rsync over SSL
Table of Contents
The Right Way(tm) of doing rsync over SSL. Uses stunnel 4.x.
How to download
git clone http://dozzie.jarowit.net/code/rsync-ssl.git
How to build
How to use
How does it work?
stunnel is used by most of how-tos out there on how to encapsulate rsync in SSL. This kind of setup is pretty simple: you need to start two stunnel daemons:
- On the rsync/SSL server side, stunnel accepts SSL connection, decrypts it and forwards to rsync --daemon, which is bound to 127.0.0.1 address.
- On the rsync/SSL client side, stunnel accepts raw protocol connection, encapsulates it with SSL and forwards to the daemon from the previous point.
Three daemons while my hunch says one is enough. Isn't it ugly? And imagine that you need to maintain all of them!
Your rsync can't connect to the server. Which connection is broken? To client stunnel daemon? To server stunnel? To rsync daemon?
Imagine that you have authentication/authorization based on client SSL certificates. It's great unless an untrusted user can connect to client stunnel daemon, and he can connect if he has an account on client machine. Or unless he can connect to rsync daemon, which is the case when he has an account on server machine.
Sure, you can limit who can connect to which ports using owner netfilter module, but this makes complicated setup just more complicated. Do you really want this?
You have a client daemon to connect to one server. Now you want to use another SSL enabled rsync server. And another. And another three. Pop! And suddenly you're maintaining on client machine daemons for each rsync server you use. Now try to remember which server is assigned to which port. And what if you just need to use the server once? You still need to setup a new stunnel daemon.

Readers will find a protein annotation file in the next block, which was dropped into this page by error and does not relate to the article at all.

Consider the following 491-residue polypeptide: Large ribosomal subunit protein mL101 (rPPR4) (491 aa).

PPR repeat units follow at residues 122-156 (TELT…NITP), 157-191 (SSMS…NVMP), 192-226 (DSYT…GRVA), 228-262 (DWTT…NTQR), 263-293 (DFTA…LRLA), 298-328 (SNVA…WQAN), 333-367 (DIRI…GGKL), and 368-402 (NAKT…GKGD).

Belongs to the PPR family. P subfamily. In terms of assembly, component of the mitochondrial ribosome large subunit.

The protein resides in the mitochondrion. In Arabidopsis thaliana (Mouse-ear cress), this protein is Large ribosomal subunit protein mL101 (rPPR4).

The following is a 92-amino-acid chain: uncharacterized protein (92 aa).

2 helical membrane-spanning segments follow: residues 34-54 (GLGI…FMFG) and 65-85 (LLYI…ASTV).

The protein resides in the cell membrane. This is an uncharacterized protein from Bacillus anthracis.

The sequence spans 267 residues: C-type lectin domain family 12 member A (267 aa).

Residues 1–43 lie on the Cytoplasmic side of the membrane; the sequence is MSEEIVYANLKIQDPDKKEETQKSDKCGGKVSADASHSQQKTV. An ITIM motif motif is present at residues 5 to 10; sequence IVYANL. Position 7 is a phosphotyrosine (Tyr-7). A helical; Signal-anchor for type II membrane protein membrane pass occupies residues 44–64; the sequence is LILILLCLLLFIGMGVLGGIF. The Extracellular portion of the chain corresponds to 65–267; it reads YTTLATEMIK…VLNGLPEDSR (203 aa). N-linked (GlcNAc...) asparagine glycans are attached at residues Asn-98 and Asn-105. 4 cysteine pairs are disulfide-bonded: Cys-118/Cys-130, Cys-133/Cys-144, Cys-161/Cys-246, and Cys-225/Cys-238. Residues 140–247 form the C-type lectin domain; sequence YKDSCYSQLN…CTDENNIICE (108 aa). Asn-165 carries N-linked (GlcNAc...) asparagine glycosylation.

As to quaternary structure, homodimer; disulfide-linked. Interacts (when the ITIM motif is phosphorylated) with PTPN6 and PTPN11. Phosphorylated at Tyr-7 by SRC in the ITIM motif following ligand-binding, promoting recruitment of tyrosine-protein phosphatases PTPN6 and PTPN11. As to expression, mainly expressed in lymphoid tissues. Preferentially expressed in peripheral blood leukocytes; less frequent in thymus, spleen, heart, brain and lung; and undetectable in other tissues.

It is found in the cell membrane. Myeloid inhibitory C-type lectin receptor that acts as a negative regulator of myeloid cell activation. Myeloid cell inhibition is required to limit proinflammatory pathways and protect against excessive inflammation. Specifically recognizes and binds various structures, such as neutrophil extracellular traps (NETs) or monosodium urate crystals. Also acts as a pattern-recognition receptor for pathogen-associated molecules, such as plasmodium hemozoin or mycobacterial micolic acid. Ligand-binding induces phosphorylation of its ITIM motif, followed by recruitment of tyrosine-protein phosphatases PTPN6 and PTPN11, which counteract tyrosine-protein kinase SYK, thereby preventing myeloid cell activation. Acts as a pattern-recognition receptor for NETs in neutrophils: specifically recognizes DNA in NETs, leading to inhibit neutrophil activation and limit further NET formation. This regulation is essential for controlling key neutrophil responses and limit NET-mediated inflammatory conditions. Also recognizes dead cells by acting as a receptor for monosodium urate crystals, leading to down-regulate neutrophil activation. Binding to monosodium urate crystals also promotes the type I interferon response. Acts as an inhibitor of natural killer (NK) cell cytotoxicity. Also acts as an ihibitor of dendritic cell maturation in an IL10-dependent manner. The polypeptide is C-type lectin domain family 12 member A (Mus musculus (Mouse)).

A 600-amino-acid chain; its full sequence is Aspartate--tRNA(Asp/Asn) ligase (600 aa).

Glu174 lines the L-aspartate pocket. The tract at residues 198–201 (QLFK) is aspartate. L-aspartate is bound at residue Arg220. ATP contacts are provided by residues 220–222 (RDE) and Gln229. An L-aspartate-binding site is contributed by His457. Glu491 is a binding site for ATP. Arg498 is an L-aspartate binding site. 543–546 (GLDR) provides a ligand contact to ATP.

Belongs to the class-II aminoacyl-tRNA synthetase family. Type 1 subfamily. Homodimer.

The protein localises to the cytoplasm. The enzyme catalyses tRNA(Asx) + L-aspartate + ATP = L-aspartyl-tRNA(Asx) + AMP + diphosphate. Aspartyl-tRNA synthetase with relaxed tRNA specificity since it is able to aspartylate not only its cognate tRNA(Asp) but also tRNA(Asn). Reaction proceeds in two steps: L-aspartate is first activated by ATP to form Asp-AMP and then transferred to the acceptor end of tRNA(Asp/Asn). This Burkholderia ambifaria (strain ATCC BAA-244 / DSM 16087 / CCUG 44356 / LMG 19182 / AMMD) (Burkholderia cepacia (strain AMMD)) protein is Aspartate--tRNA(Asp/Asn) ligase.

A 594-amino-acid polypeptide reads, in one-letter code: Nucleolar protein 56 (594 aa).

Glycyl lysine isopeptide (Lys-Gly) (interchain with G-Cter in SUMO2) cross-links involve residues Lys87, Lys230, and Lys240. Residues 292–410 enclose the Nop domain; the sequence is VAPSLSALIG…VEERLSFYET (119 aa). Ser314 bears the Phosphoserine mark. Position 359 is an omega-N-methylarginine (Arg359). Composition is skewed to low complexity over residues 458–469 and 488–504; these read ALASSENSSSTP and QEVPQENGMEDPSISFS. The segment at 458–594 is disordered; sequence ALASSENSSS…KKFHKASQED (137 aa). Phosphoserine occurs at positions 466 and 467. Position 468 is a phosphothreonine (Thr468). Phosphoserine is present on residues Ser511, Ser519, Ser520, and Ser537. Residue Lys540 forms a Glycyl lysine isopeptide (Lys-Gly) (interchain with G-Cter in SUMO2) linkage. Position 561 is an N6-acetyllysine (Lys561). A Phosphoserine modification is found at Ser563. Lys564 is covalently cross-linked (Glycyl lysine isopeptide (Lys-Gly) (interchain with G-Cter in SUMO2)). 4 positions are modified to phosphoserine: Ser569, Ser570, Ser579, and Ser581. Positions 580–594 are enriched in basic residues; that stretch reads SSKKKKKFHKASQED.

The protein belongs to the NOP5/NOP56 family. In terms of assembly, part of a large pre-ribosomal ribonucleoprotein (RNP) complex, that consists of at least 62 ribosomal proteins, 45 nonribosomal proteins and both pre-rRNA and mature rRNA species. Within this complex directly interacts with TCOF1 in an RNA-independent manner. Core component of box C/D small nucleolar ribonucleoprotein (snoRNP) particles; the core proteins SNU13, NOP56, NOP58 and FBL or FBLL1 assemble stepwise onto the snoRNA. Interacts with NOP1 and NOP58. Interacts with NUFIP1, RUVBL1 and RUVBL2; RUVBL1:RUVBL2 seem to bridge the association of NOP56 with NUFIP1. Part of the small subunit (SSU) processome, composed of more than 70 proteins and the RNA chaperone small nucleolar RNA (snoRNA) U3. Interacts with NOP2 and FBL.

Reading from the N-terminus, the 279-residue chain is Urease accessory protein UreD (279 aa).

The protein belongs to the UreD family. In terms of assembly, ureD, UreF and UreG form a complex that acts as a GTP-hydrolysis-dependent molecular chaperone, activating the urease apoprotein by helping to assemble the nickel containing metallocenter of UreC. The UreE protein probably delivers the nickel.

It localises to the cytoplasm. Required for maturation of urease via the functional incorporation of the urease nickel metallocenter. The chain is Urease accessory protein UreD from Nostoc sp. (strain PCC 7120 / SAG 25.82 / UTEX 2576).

First of all, let's get rid of client stunnel.
stunnel can work in inetd-mode. This means, instead of listening on some TCP port for plain-text connections it can take STDIN/STDOUT. Now think of how rsync works over SSH: /usr/bin/rsync spawns ssh user@somehost, which executes /usr/bin/rsync on the remote side, and then local rsync talks to ssh's STDIN/STDOUT.
Hey! That's exactly what inetd-mode is! Can we use /usr/bin/stunnel instead of /usr/bin/ssh? Of course we can. This is what rsync has the --rsh option for.
Now we want to dispense with one daemon on the server side.
stunnel in server mode, instead of connecting to some TCP port can spawn an external program (config options exec and execargs). Very much like inetd. On the other side, rsync can work under inetd. Combining these two, you get stunnel spawning rsync. Single daemon instead of two, and nobody can connect to rsync daemon unless connects to stunnel first.
As a bonus you'll get automatic reloading of any changes in rsyncd.conf that doesn't kill currently established connections. Looks like a win-win to me.